The Library, the Writing Center, the SURF program, and Academic Technology Services are offering the following programs for Amherst College students doing research on campus during the summer, as well as other members of the community. All workshops require advance registration; see links in the descriptions below.
|Summer Thesis Research Table||Ethics Discussion|
|Summer Research Student Presentations||Documenting Your Research with Zotero|
|Analyzing Data with Mathematica||Writing Scientific Papers with LaTeX|
|Exploring Data with Excel||Constructing Presentations for High-Impact Communication|
|Mapping Geographic Data with ArcGIS|
|Scientific Programming with Python|
|Debugging and Version Control for Programming|
|Investigating Networks with Gephi|
The thesis research table is a regular meet-up for students who are starting work on a thesis project or other similar long-term research project. Each week's discussion will focus on an aspect of the research and writing process; topics will be determined by the group. We'll provide the donuts! Drop in or attend regularly. Hosted by Frost Library & the Writing Center. Hosted by Jessica Kem (director, Writing Center) and Blake Doherty (research, instruction, and outreach librarian, Frost Library). Learn more and register here.
Join us for a virtual showcase of original student research from this summer! Student researchers will share works in progress, summer research stories, thesis ideas, and experimental results. This showcase is open to AC students who completed both on- and off-campus projects, and other students working with Amherst College faculty.
All students, faculty, and staff are welcome to attend!
Many student researchers are required to take ethics training, formally known as Responsible Conduct of Research (RCR). At Amherst College this requirement is fulfilled through online training and through faculty-student discussions. Prof. David Hansen, our SURF Faculty Director, will lead the session with talk on research ethics. This will be followed by an open discussion that will address scenarios that student researchers might face. Students will be encouraged to explore ethical questions related to their own research process and consider what to do when presented with an ethical dilemma. This workshop is mandatory for SURF students and strongly encouraged for SRP students. Other summer research students are also encouraged to attend, as well as take the online training.
Want to make your research process more organized and efficient? Attend a one-hour tutorial to get started with Zotero! Zotero [zoh-TAIR-oh] is a free program that helps you collect, manage, and cite your sources. It's available in all computer labs on campus and you can also install it on your personal computer for free. Tutorials and documentation are also available.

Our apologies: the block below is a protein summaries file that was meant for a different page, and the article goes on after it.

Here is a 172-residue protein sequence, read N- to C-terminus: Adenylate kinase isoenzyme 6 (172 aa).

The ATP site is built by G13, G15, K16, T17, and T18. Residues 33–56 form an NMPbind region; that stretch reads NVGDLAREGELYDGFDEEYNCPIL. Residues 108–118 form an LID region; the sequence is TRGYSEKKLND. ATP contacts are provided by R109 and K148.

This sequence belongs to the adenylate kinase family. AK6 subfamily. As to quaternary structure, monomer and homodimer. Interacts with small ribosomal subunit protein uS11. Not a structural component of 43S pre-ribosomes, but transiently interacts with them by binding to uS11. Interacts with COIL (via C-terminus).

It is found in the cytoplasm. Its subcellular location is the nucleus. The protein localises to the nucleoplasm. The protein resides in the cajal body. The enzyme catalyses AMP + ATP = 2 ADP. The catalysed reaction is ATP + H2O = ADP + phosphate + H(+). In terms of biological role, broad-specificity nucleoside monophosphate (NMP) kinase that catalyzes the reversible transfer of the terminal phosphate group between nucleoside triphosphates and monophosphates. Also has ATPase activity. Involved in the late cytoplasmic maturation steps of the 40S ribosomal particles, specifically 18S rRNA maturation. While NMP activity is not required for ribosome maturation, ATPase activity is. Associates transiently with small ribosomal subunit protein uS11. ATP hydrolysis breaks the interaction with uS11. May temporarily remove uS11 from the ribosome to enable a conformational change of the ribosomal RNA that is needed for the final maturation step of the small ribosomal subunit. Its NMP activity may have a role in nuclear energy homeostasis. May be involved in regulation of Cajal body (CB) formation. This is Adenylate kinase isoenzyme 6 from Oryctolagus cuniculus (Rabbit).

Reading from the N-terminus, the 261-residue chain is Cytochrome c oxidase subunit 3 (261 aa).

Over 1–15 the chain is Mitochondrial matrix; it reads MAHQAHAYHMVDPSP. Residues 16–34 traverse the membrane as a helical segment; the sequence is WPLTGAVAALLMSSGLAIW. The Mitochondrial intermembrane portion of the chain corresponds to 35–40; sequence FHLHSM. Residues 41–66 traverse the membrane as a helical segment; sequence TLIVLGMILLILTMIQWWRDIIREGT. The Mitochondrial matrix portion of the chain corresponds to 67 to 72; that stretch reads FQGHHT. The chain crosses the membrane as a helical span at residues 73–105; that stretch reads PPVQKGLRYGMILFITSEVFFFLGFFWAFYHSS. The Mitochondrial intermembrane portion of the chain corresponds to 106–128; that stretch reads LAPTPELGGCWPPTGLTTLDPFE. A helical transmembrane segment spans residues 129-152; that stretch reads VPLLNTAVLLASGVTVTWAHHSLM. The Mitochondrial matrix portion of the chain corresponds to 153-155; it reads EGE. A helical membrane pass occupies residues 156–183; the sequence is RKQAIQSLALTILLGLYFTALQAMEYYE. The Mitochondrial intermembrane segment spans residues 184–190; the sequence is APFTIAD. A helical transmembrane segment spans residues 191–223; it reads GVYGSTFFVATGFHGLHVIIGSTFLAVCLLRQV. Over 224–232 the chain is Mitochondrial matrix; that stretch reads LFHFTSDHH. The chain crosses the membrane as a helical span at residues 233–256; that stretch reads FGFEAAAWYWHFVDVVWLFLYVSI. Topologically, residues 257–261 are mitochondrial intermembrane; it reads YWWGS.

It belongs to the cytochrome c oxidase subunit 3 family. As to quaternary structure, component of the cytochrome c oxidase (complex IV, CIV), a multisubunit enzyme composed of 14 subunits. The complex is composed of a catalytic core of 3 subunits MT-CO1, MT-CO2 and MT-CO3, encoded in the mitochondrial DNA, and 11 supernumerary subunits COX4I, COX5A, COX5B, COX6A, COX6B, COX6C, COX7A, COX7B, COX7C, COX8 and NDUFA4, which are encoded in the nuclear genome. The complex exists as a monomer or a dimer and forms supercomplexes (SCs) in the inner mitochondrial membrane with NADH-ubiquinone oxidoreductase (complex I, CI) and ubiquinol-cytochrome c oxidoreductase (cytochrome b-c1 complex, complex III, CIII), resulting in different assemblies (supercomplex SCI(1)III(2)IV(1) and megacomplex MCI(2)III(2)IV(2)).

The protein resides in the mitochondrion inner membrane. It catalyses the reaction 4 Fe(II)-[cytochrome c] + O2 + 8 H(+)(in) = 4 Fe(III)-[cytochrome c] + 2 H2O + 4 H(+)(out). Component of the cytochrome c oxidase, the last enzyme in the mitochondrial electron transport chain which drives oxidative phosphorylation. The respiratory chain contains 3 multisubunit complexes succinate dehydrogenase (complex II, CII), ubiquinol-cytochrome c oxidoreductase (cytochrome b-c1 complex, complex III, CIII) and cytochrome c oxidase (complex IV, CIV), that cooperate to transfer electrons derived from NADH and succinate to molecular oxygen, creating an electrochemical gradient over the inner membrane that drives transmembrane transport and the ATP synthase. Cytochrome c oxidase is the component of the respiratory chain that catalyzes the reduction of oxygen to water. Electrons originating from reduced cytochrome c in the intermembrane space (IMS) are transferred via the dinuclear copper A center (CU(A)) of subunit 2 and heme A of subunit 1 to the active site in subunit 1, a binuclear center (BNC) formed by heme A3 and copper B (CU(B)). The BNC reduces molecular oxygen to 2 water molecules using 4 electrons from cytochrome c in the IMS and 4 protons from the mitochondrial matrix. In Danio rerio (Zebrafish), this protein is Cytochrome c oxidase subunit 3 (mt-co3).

Several workshops are currently scheduled. Depending on your experience with Zotero and your goals, sign up for one or more:
Downloading, installing, configuring; adding citations and files to your library.
Insert citations or foot/endnotes; create bibliographies in Google Docs and Word.
Take Notes, use Tags, and make Groups for research.
Mathematica is a multifacted tool for doing mathematics on computer, from algebra and trigonometry through calculus and beyond. It can perform both symbolic and numeric calculations, and it provides numerous mathematical and statistical functions, letting you work with many different data formats, solve equations, and fit data to arbitrary functions. It can also graphically display functions and numerical data in two and three dimensions, allowing visualizations that you can easily manipulate. It is used by mathematicians and statisticians, scientists, engineers, economists, and even game developers. Mathematica can be installed on student-owned computers from the Amherst Software Collection; faculty- and staff-owned computers must obtain a home-use license.
This workshop is in two parts:
Excel is an essential tool for organizing and exploring data from all fields of research. Its flexible tabular format provides a convenient display of data, and it provides many functions for basic statistics, selection, summary, and plotting. In addition, if you understand Excel, you will also be familiar with Google Sheets. If you’ve been a casual user of Excel, there are many capabilities and tricks that you may not be aware of. Come and find out what you’ve been missing. Excel is part of Microsoft Office, which Amherst students, faculty, and staff can download for free.
Geographic Information Systems (GIS) are a powerful tool to discover spatial relationships and illuminate your research with intuitive maps:
• Illustrate historic sites and extract features from old maps;
• Spatially correlate census, economic, and other data;
• Display geologic formations and delineate watersheds;